New Zealand Wars commemorations highlight importance of our history

  • Rt Hon Jacinda Ardern
  • Hon Nanaia Mahuta
Prime Minister Māori Development

The commemoration of the New Zealand Wars highlights the importance of learning our history in order to understand who we are today, Prime Minister Jacinda Arden said.

Te Pūtake o te Riri, He Rā Maumahara, is a national commemoration for the wars and conflicts within Aotearoa between the Crown and Māori, and was held for the second year in a row today in Waitara.

It was born from calls for a national day of commemoration for the New Zealand Wars, including a petition organised by Ōtorohanga College students in 2015.

“The history of the New Zealander Wars is important for all New Zealanders to know and understand and it’s especially important for our rangatahi to learn about their history and identity,” Jacinda Ardern said.

“As I announced in September our history will be part of the local curriculum in all schools and kura by 2022. The curriculum changes will include learning about the New Zealand Wars.

“Having a greater understanding of our past, the people and the places that together made our history gives us the foundation for a shared future,” Jacinda Ardern said.

“I commend the work of the regional Taranaki communities led by local Iwi to band together and offer new ways of being able to share the conflicts in the region that enable all New Zealand to participate and learn about our history,” said Nanaia Mahuta.

“Providing site visits and educational programmes and resources will all work towards creating better awareness of the impact of these encounters between both Pākehā and Māori in the region.” 

“Te Pūtake o te Riri is an event that we can ensure our common history is shared with both the general public and those in our regions, so that all citizens of this country can be better informed about these watershed moments that have defined our nation,” Minister Mahuta said.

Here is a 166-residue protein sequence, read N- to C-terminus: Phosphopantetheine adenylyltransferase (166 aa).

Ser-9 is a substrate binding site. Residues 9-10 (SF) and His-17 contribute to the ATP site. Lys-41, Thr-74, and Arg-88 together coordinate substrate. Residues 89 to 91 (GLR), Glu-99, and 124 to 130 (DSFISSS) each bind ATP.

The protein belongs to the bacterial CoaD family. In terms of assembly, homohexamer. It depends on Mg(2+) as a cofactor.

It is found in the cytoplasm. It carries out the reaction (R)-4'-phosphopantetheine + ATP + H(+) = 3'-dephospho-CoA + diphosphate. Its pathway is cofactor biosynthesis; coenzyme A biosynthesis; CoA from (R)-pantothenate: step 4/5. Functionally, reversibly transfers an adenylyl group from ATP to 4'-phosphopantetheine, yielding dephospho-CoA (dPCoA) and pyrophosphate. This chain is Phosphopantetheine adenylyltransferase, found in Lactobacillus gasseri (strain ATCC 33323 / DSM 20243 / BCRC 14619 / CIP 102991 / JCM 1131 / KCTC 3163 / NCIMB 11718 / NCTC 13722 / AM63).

Note to editors:

  • In 2015 a petition was delivered to Parliament by Waimarama Anderson and Leah Bell from Ōtorohanga College who collected 13,000 signatures in support of a national day of commemoration and also to include the New Zealand Wars in the school curriculum.
  • The catalyst for this was learning more about the Waikato land war sites by local elders at Ōrākau and Rangiaowhia.
  • The annual commemoration is the second held, the first was in Te Taitokerau in Russell. Ōrākau received the mauri and will hold the next commemoration in the Waikato on October 28 2020.
  • A series of lessons about the land wars in Taranaki will be hosted in addition to the guided site tour to historical places where the land wars took place at Te Kōhia and Pukerangiora pā.
  • Taranaki primary and secondary schools were invited to attend and participate in custom-designed educational programme that provided both students and teachers with resources and educated them about the history of the region.
  • For more information about Te Pūtake o te Riri, go to